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Acquired Causes of Blood Clots
- Acquired Disorders
This website area provides an overview of a variety of disorders and issues that can lead to acquired clotting conditions.
Antiphospholipid Syndrome / Lupus anticoagulant
In antiphospholipid antibody syndrome (APS) the body produces antibodies against a phospholipid (aPL), a cell membrane substance. This is called an autoimmune disorder because the body produces antibodies against its own cells. APS is characterized by antibodies against cardiolipin (anti-cardiolipin antibodies) and β2 glycoprotein I. Antiphospholipid antibodies were first identified in patients with systemic lupus erythematosus (SLE; lupus) and were therefore called lupus anticoagulants. However, this term is inaccurate. The vast majority of patients identified with lupus anticoagulants do not have SLE. These antibodies interfere with one or more phospholipid-dependent laboratory tests of coagulation, such as APTT, KCT, dRVVT. For example, some tests for syphilis may be positive in patients with antiphospholipid antibodies because these antibodies bind to the lipids in the test to give a false-positive result, although the more specific tests for syphilis that use recombinant antigens will be negative.
Originally it was thought that lupus anticoagulants may be associated with bleeding as they prolong clot-based assays such as the APTT. They were later found to be actually associated with clotting. The development of a lupus anticoagulant may be temporary, particularly in children in the setting of a recent infection. Lupus anticoagulants are clearly different from the anticardiolipin antibody (ACA).
In patients with a lupus anticoagulant, 70% of the clotting events occur in the veins (venous clots), and the remaining 30% events occur in the arteries (arterial clots). The most common site for arterial clotting events is the circulation of the brain. The clotting episodes may be temporary or permanent and often recur. Between 18% and 46% of unselected young patients test positive for APS, and in older patients the range is 10% to 18%.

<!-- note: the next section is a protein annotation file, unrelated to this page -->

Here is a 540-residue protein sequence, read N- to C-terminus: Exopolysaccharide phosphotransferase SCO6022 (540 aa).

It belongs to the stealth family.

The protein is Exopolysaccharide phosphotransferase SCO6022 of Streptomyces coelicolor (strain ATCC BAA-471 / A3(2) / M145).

APS can increase the risk of clotting in several ways, such as promoting platelets to clump together, reducing the production of activated protein C (a natural anticoagulant), and inhibiting the anticoagulant activity of antithrombin, another naturally occurring anticoagulant.:
The Sapporo APS Classification Criteria1 are used to diagnose APS. The criteria include various clinical and laboratory abnormalities, such as the presence of blood clots in any organ or tissue, the occurrence of one or more miscarriages or premature births, and persistently positive results with a lupus anticoagulant test, moderate-to-high titer anticardiolipin antibodies, or moderate-to-high titer β2-glycoprotein-I antibodies. For more details on the Sapporo APS Classification Criteria, visit the provider portal of this website.
Catastrophic APS is an accelerated form of APS that results in multisystem organ failure. Although catastrophic APS occurs in less than 1% of all patients with APS, it is usually a life-threatening medical situation that requires a high degree of clinical awareness. The International Consensus Statement2 is commonly used for a definitive diagnosis of catastrophic APS. Further information on the criteria for catastrophic APS is available on the provider portal.
The most common cause of maternal death in pregnancy is a blood clot, with an incidence of 1 to 5 per 1,000 pregnancies, including the time period after childbirth. In women with a previous history of a DVT, the risk of a subsequent DVT with pregnancy is 12% to 35% and increases to 75% in women with prothrombotic disorders such as antithrombin deficiency. Causes of pregnancy-related blood clots include:
- decreased levels of natural anticoagulants such as total and free protein S, or antithrombin